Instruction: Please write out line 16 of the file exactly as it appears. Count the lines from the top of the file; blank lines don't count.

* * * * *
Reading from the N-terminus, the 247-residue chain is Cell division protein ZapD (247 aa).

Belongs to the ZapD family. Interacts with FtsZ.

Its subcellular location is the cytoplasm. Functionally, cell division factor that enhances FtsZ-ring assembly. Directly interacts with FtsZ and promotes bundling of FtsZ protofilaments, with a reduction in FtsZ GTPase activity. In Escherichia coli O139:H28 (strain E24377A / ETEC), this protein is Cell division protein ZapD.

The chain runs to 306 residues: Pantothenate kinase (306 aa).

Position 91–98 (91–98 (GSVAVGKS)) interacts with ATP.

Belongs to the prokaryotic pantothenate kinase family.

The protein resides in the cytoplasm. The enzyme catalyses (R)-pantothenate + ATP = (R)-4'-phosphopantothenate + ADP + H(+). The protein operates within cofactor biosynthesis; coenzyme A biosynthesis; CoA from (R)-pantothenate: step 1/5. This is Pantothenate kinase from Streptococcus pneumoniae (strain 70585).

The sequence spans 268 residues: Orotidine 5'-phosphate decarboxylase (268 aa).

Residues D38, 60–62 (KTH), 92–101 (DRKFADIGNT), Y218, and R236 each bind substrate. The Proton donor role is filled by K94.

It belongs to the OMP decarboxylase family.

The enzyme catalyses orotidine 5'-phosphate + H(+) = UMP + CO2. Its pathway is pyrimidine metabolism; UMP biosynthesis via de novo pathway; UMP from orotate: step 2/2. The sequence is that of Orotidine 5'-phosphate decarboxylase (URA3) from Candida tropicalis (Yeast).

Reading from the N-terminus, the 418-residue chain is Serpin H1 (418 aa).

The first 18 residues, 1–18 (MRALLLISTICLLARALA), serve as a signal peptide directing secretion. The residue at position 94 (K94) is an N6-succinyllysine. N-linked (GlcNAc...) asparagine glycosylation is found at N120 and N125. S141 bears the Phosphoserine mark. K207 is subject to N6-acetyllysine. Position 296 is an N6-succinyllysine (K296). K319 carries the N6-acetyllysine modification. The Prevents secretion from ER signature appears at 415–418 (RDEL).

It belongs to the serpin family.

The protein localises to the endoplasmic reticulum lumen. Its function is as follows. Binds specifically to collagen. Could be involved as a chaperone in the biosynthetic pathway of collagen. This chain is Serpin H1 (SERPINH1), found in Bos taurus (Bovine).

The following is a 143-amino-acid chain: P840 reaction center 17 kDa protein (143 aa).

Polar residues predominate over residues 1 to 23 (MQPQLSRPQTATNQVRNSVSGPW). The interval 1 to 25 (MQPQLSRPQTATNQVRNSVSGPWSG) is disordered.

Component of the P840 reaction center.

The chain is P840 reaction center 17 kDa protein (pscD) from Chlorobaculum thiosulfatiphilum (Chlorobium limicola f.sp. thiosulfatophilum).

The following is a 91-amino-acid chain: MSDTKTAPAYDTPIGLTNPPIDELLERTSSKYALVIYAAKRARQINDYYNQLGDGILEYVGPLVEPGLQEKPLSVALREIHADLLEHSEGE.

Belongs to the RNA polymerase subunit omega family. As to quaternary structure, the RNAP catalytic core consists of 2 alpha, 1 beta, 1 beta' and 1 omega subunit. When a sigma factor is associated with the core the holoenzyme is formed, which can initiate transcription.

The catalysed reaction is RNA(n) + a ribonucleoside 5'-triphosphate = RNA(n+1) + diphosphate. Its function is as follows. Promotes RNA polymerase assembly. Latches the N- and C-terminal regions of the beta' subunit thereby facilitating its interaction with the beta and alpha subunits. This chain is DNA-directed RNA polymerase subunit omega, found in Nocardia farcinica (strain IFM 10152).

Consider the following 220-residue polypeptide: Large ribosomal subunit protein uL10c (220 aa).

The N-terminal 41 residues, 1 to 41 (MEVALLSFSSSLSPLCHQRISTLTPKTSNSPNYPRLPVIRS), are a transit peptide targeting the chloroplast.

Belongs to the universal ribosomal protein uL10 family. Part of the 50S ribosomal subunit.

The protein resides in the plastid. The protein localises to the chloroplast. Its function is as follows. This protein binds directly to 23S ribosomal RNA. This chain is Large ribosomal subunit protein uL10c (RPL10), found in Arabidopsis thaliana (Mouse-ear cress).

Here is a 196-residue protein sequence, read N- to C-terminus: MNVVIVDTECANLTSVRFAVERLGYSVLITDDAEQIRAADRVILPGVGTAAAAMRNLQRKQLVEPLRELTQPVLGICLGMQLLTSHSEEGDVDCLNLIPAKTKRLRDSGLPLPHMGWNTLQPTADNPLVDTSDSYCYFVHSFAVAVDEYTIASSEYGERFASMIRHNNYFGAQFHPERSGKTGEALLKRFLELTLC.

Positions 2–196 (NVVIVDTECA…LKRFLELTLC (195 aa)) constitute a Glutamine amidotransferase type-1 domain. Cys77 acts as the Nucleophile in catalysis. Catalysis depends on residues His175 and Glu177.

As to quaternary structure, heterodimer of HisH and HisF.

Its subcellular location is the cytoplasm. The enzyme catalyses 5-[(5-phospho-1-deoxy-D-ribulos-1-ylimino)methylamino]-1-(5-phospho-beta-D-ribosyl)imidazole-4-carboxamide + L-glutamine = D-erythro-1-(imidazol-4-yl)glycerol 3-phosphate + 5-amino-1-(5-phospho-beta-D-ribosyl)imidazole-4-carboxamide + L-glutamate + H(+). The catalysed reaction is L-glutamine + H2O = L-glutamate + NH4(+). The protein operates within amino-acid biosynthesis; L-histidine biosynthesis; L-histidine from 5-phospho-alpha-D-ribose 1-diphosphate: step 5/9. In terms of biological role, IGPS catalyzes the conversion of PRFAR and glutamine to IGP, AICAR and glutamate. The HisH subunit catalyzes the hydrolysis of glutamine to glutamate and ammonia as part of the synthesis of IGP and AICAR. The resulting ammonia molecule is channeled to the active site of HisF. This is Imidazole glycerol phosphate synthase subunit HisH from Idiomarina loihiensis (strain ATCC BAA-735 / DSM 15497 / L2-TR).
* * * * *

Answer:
The following is a 143-amino-acid chain: P840 reaction center 17 kDa protein (143 aa).